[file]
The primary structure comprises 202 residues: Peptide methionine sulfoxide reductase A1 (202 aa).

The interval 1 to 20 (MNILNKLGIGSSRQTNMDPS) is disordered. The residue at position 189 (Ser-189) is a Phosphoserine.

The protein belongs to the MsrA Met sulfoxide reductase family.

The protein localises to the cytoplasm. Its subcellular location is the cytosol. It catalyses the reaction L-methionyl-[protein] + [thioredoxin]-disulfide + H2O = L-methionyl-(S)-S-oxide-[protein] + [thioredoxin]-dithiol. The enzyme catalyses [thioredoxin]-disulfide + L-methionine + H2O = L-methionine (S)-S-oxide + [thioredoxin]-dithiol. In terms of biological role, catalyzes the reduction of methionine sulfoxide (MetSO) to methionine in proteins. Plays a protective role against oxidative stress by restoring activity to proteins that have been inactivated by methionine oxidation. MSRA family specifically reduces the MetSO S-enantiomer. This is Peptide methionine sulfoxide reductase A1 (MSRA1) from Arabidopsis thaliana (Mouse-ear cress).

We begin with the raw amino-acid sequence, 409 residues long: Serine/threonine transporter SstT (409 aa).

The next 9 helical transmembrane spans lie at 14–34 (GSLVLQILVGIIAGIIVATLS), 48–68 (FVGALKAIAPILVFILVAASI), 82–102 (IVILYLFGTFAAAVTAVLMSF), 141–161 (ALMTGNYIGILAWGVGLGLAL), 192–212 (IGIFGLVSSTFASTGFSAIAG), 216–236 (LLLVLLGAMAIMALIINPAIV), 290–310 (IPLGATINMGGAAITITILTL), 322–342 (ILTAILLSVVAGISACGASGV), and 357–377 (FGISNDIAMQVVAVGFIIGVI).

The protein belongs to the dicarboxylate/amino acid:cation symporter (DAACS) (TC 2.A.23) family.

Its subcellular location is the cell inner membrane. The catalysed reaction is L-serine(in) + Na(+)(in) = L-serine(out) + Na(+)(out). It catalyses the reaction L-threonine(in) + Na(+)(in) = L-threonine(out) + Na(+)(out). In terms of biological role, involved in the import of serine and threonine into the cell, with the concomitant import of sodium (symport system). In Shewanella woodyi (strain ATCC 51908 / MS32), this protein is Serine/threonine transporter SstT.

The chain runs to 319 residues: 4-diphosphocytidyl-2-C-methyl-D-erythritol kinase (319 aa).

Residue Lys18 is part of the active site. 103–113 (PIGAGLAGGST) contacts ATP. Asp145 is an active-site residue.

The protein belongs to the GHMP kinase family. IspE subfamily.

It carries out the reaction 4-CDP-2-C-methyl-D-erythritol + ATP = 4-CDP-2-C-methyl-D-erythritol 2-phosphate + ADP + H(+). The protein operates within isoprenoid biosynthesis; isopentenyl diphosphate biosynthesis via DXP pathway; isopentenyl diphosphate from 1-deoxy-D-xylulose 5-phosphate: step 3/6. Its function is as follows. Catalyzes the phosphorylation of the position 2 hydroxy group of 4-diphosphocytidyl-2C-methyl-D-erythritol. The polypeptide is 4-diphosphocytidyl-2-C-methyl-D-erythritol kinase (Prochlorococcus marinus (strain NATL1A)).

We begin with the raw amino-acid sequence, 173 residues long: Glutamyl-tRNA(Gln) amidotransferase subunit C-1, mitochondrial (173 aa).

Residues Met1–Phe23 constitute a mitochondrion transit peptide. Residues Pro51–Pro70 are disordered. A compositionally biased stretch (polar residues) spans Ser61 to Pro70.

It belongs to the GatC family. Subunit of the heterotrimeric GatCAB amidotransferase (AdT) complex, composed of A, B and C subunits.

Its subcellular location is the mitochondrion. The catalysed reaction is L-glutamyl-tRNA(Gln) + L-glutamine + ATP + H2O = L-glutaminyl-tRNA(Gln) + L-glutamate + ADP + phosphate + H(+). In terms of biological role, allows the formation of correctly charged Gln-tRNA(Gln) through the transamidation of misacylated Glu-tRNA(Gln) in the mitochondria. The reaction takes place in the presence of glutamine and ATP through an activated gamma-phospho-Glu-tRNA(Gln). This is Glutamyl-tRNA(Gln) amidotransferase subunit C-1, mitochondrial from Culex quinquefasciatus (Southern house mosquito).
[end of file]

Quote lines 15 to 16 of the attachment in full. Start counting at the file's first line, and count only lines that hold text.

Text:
It belongs to the GatC family. Subunit of the heterotrimeric GatCAB amidotransferase (AdT) complex, composed of A, B and C subunits.

Its subcellular location is the mitochondrion. The catalysed reaction is L-glutamyl-tRNA(Gln) + L-glutamine + ATP + H2O = L-glutaminyl-tRNA(Gln) + L-glutamate + ADP + phosphate + H(+). In terms of biological role, allows the formation of correctly charged Gln-tRNA(Gln) through the transamidation of misacylated Glu-tRNA(Gln) in the mitochondria. The reaction takes place in the presence of glutamine and ATP through an activated gamma-phospho-Glu-tRNA(Gln). This is Glutamyl-tRNA(Gln) amidotransferase subunit C-1, mitochondrial from Culex quinquefasciatus (Southern house mosquito).